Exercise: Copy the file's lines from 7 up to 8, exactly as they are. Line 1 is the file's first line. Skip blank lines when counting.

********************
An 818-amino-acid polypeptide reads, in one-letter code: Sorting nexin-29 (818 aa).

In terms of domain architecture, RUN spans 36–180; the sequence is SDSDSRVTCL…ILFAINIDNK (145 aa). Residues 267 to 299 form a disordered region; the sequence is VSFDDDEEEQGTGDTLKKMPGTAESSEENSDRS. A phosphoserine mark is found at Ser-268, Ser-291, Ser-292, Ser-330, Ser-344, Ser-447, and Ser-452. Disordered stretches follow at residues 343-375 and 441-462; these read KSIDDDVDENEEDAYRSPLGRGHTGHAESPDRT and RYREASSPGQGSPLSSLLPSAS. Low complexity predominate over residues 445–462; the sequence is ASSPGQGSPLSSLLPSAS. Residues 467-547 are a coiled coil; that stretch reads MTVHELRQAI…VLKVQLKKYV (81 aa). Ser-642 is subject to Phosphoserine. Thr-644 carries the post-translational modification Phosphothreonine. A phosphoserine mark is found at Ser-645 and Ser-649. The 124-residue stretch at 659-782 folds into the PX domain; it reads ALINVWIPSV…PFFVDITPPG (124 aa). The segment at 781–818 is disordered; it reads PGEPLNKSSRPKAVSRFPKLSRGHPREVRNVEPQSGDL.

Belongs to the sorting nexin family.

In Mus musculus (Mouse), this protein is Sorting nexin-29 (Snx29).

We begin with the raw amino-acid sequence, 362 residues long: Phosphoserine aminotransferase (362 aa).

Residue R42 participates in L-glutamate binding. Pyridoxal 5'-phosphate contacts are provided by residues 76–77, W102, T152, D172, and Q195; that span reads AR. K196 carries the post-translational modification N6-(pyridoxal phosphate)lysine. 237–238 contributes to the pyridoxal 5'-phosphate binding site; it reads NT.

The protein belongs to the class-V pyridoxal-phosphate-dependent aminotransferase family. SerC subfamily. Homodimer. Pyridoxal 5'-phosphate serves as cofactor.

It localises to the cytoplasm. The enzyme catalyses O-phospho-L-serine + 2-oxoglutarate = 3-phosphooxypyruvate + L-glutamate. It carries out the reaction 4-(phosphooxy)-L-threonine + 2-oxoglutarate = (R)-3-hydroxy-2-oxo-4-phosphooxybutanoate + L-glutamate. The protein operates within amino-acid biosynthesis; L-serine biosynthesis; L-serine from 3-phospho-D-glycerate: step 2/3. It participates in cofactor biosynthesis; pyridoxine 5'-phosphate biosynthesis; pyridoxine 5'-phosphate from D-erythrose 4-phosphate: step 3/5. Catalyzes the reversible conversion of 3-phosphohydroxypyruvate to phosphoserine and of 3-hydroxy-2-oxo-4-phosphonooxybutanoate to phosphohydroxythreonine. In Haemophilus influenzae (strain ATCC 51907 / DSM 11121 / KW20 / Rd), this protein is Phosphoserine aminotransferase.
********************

The protein belongs to the class-V pyridoxal-phosphate-dependent aminotransferase family. SerC subfamily. Homodimer. Pyridoxal 5'-phosphate serves as cofactor.

It localises to the cytoplasm. The enzyme catalyses O-phospho-L-serine + 2-oxoglutarate = 3-phosphooxypyruvate + L-glutamate. It carries out the reaction 4-(phosphooxy)-L-threonine + 2-oxoglutarate = (R)-3-hydroxy-2-oxo-4-phosphooxybutanoate + L-glutamate. The protein operates within amino-acid biosynthesis; L-serine biosynthesis; L-serine from 3-phospho-D-glycerate: step 2/3. It participates in cofactor biosynthesis; pyridoxine 5'-phosphate biosynthesis; pyridoxine 5'-phosphate from D-erythrose 4-phosphate: step 3/5. Catalyzes the reversible conversion of 3-phosphohydroxypyruvate to phosphoserine and of 3-hydroxy-2-oxo-4-phosphonooxybutanoate to phosphohydroxythreonine. In Haemophilus influenzae (strain ATCC 51907 / DSM 11121 / KW20 / Rd), this protein is Phosphoserine aminotransferase.